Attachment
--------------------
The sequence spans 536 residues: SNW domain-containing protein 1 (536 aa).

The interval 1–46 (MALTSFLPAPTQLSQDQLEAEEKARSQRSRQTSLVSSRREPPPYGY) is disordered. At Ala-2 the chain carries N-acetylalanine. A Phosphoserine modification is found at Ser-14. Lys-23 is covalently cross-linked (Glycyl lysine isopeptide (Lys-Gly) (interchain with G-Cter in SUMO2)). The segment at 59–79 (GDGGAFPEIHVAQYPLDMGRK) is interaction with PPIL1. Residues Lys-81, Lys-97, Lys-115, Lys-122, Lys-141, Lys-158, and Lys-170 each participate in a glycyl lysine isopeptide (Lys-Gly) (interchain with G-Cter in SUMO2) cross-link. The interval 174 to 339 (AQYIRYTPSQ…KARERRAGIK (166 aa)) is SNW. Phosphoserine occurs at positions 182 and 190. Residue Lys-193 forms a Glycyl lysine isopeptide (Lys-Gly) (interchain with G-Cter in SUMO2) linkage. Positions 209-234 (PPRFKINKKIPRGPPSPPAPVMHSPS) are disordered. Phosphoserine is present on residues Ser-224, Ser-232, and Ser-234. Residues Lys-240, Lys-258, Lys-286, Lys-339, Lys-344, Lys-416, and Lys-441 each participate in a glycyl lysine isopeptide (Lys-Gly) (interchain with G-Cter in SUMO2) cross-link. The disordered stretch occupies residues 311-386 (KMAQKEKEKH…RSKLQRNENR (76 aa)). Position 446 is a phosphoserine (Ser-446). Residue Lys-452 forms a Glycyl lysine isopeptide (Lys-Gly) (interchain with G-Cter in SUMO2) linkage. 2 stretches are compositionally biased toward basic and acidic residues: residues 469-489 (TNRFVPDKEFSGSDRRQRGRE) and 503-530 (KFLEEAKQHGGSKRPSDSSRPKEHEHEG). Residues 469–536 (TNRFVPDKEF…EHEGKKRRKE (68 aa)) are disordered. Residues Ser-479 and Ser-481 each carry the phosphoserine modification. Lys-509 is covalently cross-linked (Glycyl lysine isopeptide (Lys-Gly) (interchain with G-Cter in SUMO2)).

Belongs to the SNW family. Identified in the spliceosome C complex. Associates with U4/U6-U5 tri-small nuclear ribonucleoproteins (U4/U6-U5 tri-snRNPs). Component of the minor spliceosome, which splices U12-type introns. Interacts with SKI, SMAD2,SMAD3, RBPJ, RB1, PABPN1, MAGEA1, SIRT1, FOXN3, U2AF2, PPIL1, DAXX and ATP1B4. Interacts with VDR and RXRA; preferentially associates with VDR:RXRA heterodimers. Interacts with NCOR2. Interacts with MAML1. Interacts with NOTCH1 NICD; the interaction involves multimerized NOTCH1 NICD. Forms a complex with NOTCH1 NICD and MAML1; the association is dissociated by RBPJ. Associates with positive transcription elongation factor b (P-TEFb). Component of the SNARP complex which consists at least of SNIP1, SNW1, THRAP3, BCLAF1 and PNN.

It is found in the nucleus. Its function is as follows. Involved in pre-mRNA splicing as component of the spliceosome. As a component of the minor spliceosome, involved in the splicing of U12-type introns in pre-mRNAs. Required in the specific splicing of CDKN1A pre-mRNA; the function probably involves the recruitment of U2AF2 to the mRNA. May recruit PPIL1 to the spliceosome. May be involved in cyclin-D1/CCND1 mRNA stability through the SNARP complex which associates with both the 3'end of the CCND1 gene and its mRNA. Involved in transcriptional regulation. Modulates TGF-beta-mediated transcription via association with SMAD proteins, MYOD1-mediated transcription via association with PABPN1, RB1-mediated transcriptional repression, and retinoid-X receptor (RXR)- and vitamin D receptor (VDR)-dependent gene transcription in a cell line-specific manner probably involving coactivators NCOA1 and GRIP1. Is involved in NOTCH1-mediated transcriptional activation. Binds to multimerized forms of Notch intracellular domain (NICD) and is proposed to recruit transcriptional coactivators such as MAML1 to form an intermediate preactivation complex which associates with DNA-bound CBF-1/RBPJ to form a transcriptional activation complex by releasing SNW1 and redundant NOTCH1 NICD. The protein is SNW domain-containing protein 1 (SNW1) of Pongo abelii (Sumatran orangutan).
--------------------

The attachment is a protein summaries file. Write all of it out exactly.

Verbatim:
The sequence spans 536 residues: SNW domain-containing protein 1 (536 aa).

The interval 1–46 (MALTSFLPAPTQLSQDQLEAEEKARSQRSRQTSLVSSRREPPPYGY) is disordered. At Ala-2 the chain carries N-acetylalanine. A Phosphoserine modification is found at Ser-14. Lys-23 is covalently cross-linked (Glycyl lysine isopeptide (Lys-Gly) (interchain with G-Cter in SUMO2)). The segment at 59–79 (GDGGAFPEIHVAQYPLDMGRK) is interaction with PPIL1. Residues Lys-81, Lys-97, Lys-115, Lys-122, Lys-141, Lys-158, and Lys-170 each participate in a glycyl lysine isopeptide (Lys-Gly) (interchain with G-Cter in SUMO2) cross-link. The interval 174 to 339 (AQYIRYTPSQ…KARERRAGIK (166 aa)) is SNW. Phosphoserine occurs at positions 182 and 190. Residue Lys-193 forms a Glycyl lysine isopeptide (Lys-Gly) (interchain with G-Cter in SUMO2) linkage. Positions 209-234 (PPRFKINKKIPRGPPSPPAPVMHSPS) are disordered. Phosphoserine is present on residues Ser-224, Ser-232, and Ser-234. Residues Lys-240, Lys-258, Lys-286, Lys-339, Lys-344, Lys-416, and Lys-441 each participate in a glycyl lysine isopeptide (Lys-Gly) (interchain with G-Cter in SUMO2) cross-link. The disordered stretch occupies residues 311-386 (KMAQKEKEKH…RSKLQRNENR (76 aa)). Position 446 is a phosphoserine (Ser-446). Residue Lys-452 forms a Glycyl lysine isopeptide (Lys-Gly) (interchain with G-Cter in SUMO2) linkage. 2 stretches are compositionally biased toward basic and acidic residues: residues 469-489 (TNRFVPDKEFSGSDRRQRGRE) and 503-530 (KFLEEAKQHGGSKRPSDSSRPKEHEHEG). Residues 469–536 (TNRFVPDKEF…EHEGKKRRKE (68 aa)) are disordered. Residues Ser-479 and Ser-481 each carry the phosphoserine modification. Lys-509 is covalently cross-linked (Glycyl lysine isopeptide (Lys-Gly) (interchain with G-Cter in SUMO2)).

Belongs to the SNW family. Identified in the spliceosome C complex. Associates with U4/U6-U5 tri-small nuclear ribonucleoproteins (U4/U6-U5 tri-snRNPs). Component of the minor spliceosome, which splices U12-type introns. Interacts with SKI, SMAD2,SMAD3, RBPJ, RB1, PABPN1, MAGEA1, SIRT1, FOXN3, U2AF2, PPIL1, DAXX and ATP1B4. Interacts with VDR and RXRA; preferentially associates with VDR:RXRA heterodimers. Interacts with NCOR2. Interacts with MAML1. Interacts with NOTCH1 NICD; the interaction involves multimerized NOTCH1 NICD. Forms a complex with NOTCH1 NICD and MAML1; the association is dissociated by RBPJ. Associates with positive transcription elongation factor b (P-TEFb). Component of the SNARP complex which consists at least of SNIP1, SNW1, THRAP3, BCLAF1 and PNN.

It is found in the nucleus. Its function is as follows. Involved in pre-mRNA splicing as component of the spliceosome. As a component of the minor spliceosome, involved in the splicing of U12-type introns in pre-mRNAs. Required in the specific splicing of CDKN1A pre-mRNA; the function probably involves the recruitment of U2AF2 to the mRNA. May recruit PPIL1 to the spliceosome. May be involved in cyclin-D1/CCND1 mRNA stability through the SNARP complex which associates with both the 3'end of the CCND1 gene and its mRNA. Involved in transcriptional regulation. Modulates TGF-beta-mediated transcription via association with SMAD proteins, MYOD1-mediated transcription via association with PABPN1, RB1-mediated transcriptional repression, and retinoid-X receptor (RXR)- and vitamin D receptor (VDR)-dependent gene transcription in a cell line-specific manner probably involving coactivators NCOA1 and GRIP1. Is involved in NOTCH1-mediated transcriptional activation. Binds to multimerized forms of Notch intracellular domain (NICD) and is proposed to recruit transcriptional coactivators such as MAML1 to form an intermediate preactivation complex which associates with DNA-bound CBF-1/RBPJ to form a transcriptional activation complex by releasing SNW1 and redundant NOTCH1 NICD. The protein is SNW domain-containing protein 1 (SNW1) of Pongo abelii (Sumatran orangutan).